Category Archives: Ethnobotany

Elk Clover

A plant known as ‘elk clover’ (a funny name as the leaves look nothing like clover, but perhaps it got the name from the general shape of its flowers) or ‘California spikenard’ is a forb found in shady forests near … Continue reading

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Pineapple weed

Image of pineapple weed above from pnwflowers.com Pineapple weed is commonly found in ‘weedy’ places in North America – in parking lots, well trod paths, and similar places.  It is part of the Aster family & its scientific name is Matricaria … Continue reading

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Manzanita

Manzanita Hanis and Milluk Coos:  bi Galice Creek Athabaskan: tʌnʌ´sh Chasta Costa Athabaskan: tʌhʌ´sh Siletz Athabaskan: dee-nvsh The common manzanita of western Oregon is Arctostaphylos columbiana, and closely related to kinnikinnick (Arctostaphylos uva-ursi).  It’s a member of the heath family … Continue reading

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Pitcher plant, part 2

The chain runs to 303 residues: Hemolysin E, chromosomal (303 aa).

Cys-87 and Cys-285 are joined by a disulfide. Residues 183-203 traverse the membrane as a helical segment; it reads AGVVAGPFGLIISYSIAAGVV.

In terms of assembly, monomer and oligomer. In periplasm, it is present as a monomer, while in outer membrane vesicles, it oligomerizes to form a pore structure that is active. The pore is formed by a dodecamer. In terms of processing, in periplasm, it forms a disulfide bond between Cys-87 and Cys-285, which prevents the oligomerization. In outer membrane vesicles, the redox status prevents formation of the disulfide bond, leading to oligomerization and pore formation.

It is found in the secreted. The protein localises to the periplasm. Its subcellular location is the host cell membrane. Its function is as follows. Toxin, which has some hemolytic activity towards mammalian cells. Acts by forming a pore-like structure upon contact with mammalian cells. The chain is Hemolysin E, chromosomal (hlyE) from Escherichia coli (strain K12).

Some time ago I wrote that the Coos Bay people broke off the top part of the Darlingtonia pitcher plant as a quick cup when out hunting.  I stumbled on a note today in Harrington that at least some Southwestern Oregon Athabaskan … Continue reading

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A little knowledge is a dangerous thing

The carrot family (Apiaceae) has many plants useful to humans, such as carrots, parsley, fennel, and dill.  It also happens to contain some poisonous plants.  A little knowledge is a dangerous thing, if it leads a person to confuse a … Continue reading

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Alien asters: salsify and chicory

It’s spring, and it seems like everything is blooming – including (in some places, especially) weedy exotics.   Today we’ll talk about a couple of invasives from the Aster (sunflower family).  Purple salsify (Tragopogon porrifolius) is also known as goatsbeard … Continue reading

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Yellow sand verbena part 2

Yellow sand verbena and root, Pt Reyes CA So a while back I wrote about how I suspected that yellow sand verbena is the mysterious “Coos turnip” that grew in the sand dunes and had sweet roots.  The only ethnological literature … Continue reading

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